When looking at the Australian Curriculum it states that literacy in effect develops “students’ ability to interpret and create texts with appropriateness, accuracy, confidence, fluency and efficacy for learning in and out of school, and for participating in Australian life more generally. ”

Participation is central to new literacies. There is now a stage for all to perform on, contribute to and critique if one wishes. Web 2.0 provides a platform for its users to be participatory in every aspect of its usage. For the first time anyone can put on the cap of an author to an unknown or known audience using a range of tools. Understanding the tools, their purpose and intent, used is vital to ensure that that the message is understood, not to mention the audience and the general environment or culture that it sits within.

Participating within this environment means that you are not anonymous as you can be in the “real” world. Everything you do has your handle, nickname, or other form of identity connected to it. It soon becomes evident what your purpose is and the role you choose to hold within the space you chose to participate in. This awareness is directly connected to being literate here:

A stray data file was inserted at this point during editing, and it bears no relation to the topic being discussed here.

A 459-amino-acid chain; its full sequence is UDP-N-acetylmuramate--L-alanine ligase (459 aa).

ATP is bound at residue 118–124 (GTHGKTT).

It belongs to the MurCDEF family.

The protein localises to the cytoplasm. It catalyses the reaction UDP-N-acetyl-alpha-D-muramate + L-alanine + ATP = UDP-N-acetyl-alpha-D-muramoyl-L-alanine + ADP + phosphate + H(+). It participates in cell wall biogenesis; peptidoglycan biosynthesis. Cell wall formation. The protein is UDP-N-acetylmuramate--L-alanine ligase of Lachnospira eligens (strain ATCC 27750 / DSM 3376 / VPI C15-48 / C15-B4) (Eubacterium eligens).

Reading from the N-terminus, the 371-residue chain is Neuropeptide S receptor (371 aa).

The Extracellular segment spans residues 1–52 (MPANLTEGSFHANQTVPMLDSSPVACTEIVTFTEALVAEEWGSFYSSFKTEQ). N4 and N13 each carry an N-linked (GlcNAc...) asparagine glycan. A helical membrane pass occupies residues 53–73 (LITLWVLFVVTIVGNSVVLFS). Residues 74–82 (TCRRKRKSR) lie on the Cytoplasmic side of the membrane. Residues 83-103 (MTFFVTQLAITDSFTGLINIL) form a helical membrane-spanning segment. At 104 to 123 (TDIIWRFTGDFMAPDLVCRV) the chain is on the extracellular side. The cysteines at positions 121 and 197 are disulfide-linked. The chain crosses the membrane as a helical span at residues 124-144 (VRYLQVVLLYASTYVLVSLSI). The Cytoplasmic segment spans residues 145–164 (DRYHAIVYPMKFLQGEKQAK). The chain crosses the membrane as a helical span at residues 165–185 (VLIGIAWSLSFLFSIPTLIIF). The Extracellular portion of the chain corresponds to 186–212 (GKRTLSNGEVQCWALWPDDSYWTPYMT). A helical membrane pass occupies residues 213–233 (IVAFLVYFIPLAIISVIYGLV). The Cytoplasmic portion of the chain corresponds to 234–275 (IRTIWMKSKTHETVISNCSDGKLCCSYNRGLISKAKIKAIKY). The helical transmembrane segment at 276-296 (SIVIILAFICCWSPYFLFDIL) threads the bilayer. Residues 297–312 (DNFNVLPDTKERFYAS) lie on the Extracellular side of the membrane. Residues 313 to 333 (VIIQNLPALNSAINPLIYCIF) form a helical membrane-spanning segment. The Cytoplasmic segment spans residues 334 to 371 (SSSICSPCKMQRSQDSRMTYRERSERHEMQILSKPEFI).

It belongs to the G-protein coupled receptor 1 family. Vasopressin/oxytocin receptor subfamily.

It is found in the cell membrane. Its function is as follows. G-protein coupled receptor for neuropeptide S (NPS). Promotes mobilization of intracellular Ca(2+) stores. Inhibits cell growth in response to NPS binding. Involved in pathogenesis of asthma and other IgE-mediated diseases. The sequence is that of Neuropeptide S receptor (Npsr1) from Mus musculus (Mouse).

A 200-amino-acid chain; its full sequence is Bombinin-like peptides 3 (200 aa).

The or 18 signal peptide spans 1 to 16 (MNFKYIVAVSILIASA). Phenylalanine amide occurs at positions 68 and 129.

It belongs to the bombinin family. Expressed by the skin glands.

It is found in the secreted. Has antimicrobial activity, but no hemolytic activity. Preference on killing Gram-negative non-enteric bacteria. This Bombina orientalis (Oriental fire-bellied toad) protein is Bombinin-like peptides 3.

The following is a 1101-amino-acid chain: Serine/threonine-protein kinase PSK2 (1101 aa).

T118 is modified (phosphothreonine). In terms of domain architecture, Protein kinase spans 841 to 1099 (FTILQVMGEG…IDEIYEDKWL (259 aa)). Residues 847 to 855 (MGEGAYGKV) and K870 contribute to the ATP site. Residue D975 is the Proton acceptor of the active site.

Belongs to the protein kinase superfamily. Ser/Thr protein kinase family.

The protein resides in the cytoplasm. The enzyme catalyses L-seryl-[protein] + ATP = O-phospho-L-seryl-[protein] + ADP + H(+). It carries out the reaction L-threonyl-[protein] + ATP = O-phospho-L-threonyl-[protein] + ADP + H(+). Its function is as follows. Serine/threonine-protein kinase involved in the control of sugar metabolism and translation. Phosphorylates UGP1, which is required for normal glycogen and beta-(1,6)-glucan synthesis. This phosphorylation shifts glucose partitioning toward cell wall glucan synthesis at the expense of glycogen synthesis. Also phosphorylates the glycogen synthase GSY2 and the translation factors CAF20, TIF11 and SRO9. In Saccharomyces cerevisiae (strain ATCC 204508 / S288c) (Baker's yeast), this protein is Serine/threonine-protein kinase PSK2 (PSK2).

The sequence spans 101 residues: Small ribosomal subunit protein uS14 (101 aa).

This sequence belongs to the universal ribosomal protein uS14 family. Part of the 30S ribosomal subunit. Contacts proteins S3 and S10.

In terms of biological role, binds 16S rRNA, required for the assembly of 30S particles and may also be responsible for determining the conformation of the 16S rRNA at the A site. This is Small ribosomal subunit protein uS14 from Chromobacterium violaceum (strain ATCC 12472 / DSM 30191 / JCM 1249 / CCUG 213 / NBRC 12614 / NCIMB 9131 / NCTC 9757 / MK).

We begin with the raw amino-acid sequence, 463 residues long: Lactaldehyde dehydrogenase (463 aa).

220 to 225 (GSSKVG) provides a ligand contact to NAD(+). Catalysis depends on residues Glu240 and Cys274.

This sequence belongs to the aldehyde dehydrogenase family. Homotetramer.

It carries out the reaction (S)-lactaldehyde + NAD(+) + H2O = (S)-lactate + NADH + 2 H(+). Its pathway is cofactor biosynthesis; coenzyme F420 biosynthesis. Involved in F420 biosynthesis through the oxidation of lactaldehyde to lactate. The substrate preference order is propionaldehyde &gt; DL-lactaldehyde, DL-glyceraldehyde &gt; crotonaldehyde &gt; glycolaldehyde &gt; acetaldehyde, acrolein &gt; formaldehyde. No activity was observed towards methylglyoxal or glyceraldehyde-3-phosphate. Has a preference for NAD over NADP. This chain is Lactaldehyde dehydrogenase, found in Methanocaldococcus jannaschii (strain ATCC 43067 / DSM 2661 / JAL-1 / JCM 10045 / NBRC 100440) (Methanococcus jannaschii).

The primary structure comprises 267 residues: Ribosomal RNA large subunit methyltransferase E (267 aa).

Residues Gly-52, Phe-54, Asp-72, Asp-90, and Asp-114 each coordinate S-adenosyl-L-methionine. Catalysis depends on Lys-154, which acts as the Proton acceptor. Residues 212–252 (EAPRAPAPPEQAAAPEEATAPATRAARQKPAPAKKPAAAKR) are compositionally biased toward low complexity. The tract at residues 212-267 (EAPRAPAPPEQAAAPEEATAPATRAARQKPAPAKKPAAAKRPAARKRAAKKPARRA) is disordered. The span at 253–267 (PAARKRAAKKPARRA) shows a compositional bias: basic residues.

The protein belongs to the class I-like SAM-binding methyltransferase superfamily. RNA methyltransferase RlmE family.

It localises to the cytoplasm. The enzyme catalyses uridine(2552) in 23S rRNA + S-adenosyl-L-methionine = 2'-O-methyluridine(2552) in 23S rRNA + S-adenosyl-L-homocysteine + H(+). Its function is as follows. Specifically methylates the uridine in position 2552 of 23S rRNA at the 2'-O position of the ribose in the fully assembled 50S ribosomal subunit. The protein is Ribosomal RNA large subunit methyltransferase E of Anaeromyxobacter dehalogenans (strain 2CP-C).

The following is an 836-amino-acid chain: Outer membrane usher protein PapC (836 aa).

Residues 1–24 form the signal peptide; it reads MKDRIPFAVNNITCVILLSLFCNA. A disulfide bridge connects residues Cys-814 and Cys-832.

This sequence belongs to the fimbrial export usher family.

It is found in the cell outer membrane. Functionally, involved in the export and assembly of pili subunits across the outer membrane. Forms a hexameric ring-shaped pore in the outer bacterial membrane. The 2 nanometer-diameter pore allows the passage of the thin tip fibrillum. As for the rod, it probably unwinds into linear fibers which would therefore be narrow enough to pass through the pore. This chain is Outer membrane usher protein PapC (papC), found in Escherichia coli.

WoW from aram bartholl on Vimeo.

My thoughts tend toward new literacies being that of participatory in a digital world that has few boundaries (filters on who is accessing your work), unless you create them yourself. New literacies place greater importance on “old” literacies as the very nature of the instant and live platform that the internet provides consequently requires greater literacy efficiency. This includes the ability to transfer and use literacy skills across the many different platforms be it blogging, participating in creating zines, virtual worlds, gaming, twitter, facebook and youtube to name a few. Being more savvy is a requirement regarding text type, understanding purpose, form and audience along with knowing the protocols that exist. New literacies are directly connected with the creation of your web presence or identity.